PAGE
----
These walrus ivory chessmen were found on the Isle of Lewis in the Outer Hebrides, Scotland, in 1831. There are 78 original pieces, 67 of which belong to the British Museum and the other 11 belong to the Museum of Scotland. The chessmen were likely of Norwegian origin, as Scotland was ruled by Norway during this time in the 12th century. You can read more about them on Wikipedia. :)

And here, you can see that Harry Potter borrowed the Lewis Chessmen for their own chess game, Wizard's chess! Wizard's chess involves animated chess pieces that move on vocal command of those playing the game.

See the resemblance :)?

I love finding these art "easter eggs" in pop culture!

Thursday, December 1, 2011

Everybody loves Art History (Part 1)

Most probably just don't know it.

That's why I've dedicated this particular entry to how a knowledge of Pop Culture can make Art History more fun (Not that it isn't already a party!). The next entry, the Part II to this entry, will give a few instances where Art images have been hidden right under our noses in Pop Culture.

But for now...take a step inside my mind and let me share with you a few parallels I drew.

- Lamby don't care
El Greco's Modena triptych (If it is, in fact, his...So many problems with attribution in art history, you know) is a really gorgeous amateur undertaking for the young Greek painter. I think his treatment of all of the panels in such vivid red and golds, as well as browns and neutrals, in an exceptionally interesting way of interpreting the Christ story. Usually, we see many more blues and luminous whites and greens to balance the red. But not here.

Adoration of the Shepherds, wing of the Modena Triptych. El Greco. 1568. Historical Museum of Crete.

As in typical Adoration of the Shepherds images, animals are included in the scene. It was weird enough that the cow is a strange, fiery red orange. Pan to the weird upside-down sheep in the crook of the middle shepherd's arm.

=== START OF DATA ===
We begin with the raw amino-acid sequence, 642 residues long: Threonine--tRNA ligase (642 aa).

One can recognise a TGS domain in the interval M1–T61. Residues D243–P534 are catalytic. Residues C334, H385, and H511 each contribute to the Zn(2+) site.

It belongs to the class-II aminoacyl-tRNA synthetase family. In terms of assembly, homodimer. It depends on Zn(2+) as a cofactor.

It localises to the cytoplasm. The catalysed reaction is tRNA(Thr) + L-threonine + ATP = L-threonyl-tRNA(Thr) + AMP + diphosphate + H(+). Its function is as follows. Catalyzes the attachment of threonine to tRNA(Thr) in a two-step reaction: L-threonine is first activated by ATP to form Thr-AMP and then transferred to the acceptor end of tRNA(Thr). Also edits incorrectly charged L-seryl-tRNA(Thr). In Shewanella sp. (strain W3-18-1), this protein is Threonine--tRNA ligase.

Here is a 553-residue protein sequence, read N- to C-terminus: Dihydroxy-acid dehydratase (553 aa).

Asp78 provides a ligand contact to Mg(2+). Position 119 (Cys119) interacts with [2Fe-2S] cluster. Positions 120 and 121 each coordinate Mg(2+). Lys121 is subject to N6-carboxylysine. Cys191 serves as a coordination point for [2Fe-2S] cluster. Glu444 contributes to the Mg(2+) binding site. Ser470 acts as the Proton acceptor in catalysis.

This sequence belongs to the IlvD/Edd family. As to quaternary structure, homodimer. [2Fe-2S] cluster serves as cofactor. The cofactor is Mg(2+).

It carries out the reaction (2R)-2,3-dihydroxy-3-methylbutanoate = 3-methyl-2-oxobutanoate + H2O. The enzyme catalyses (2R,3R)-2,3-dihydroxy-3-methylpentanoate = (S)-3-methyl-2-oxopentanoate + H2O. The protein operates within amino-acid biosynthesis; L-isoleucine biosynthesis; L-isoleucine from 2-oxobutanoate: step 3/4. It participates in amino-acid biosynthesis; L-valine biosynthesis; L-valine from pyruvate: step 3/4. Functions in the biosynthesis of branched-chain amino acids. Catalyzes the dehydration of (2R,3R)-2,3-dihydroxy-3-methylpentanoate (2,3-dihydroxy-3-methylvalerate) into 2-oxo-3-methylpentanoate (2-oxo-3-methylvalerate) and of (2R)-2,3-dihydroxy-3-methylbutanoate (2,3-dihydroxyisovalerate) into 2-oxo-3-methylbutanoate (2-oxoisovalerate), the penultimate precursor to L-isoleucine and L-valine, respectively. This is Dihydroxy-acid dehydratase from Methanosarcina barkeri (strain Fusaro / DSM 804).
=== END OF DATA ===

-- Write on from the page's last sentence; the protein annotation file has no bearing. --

Yes, that is, my friends, reportedly a sheep.

...Or is it?

Albino honey badger photo lovingly borrowed from this excellent wild life photographer.
Looks like an upside-down albino honey badger to me.

- Mt. Sinai = Mordor?!

Mount Sinai. El Greco. 1570. 41 x 47 cm. The Historical Museum of Crete.

Thank you, El Greco, for giving us our first glimpse of Mordor.

Makes me a little uncomfortable.

- I feel like somebody's watchin' me
When one of my classmates presented this beautiful painting by Lorenzo Lotto, St. Nicholas in Glory with St. John the Baptist and St. Lucy, I did the common Art History nerd visual perusal, admiring the bold colors, lofty theme, and reverent figures. But then my eyes stopped. And stared. And focused, eyes narrowed. Right there.

St. Nicholas in glory with St. John the Baptist and St. Lucy. Lorenzo Lotto. 1529. Chiesa dei Carmini, Vcnice.

Let me zoom for you.

It took me a minute to figure out why this curious arrangement bothered me...but when I finally realized it, it took all of my will power to keep from bursting out laughing in the middle of the presentation. I'm disruptive enough in that class with all of my frivolity and general silliness. But before I tell you why I was amused, let me tell you WHAT this little grouping actually is. It's St. Lucy's eyes (Whut? Does she not HAVE eyes in this painting?). Well, yes, astute reader. But, part of St. Lucy's deal was that when her would-be husband (had she not refused him for God) admired her eyes, she tore them out and gave them to him. Another version has guards forking out her eyes after her refused, would-be husband denounces her as Christian (he was pagan). Either way friends, ouch.

And I realize that that may have colored the hilarity I have in store for you a little darkly...My bad...So here, let me save you from the grossed-out depression that story could encourage - The reason that I laughed:

St. Lucy's eyes may actually be the origin of the Geico Money.


Isn't Art fun?